China signed an agreement on Monday (26 December) and re-established diplomatic relations with Sao Tome and Principe after the island nation off the coast of central Africa broke away from Taiwan last week.

Wang Yi, Chinese foreign minister on Monday said the resumption of ties would benefit both countries. He added saying, "Sao Tome will get full support and help from a permanent member of the U.N. Security Council and the world's largest developing nation."

He further elaborated saying, "China is willing to support Sao Tome's quest for socio-economic development and efforts to improve livelihoods and well-being to the best of its ability."

Urbino Botelho, the foreign minister of Sao Tome, said: "We have to recognise that China plays an increasingly important role in the world, especially as a partner to promote development and its contributions protecting the interests of developing nations."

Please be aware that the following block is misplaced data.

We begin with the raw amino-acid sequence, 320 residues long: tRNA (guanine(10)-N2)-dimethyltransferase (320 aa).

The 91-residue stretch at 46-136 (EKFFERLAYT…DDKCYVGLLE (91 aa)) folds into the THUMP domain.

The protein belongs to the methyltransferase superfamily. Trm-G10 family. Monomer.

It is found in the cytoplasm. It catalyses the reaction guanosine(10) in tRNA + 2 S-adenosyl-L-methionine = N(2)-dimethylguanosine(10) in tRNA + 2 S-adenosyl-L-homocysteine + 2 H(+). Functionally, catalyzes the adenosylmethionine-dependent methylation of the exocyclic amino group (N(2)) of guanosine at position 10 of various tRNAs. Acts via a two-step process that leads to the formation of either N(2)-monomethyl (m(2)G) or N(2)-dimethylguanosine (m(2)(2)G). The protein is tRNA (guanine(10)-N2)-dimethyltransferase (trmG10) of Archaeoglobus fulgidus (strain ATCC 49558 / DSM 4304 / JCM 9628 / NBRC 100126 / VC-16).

He added saying, Sao Tome is a small, island nation, with very friendly people. It is tranquil. It has very good conditions for developing trade and business and cooperating with Chinese companies."

The resumption of ties is believed to be a big victory for China, which considers Taiwan as a part of its territory.

According to reports, China and Taiwan have competed for allies for decades since the end of China's 1949 civil war, when the nationalist government that was defeated fled to Taiwan Strait.

In 1997, Beijing stopped its contact with Sao Tome after the West African state established ties with Taipei. The impoverished Island nation, which is a former Portuguese colony, has a population of 200,000 and depends heavily on foreign aid.

Taiwan reportedly had almost 30 allies in the mid 1990s but now has formal ties with just 21 countries, which are mostly small and poor nations in Latin America and the Pacific.

Taipei has accused Beijing of taking advantage of Sao Tome's economic difficulties to make the move and added that Taiwan will not indulge "dollar diplomacy."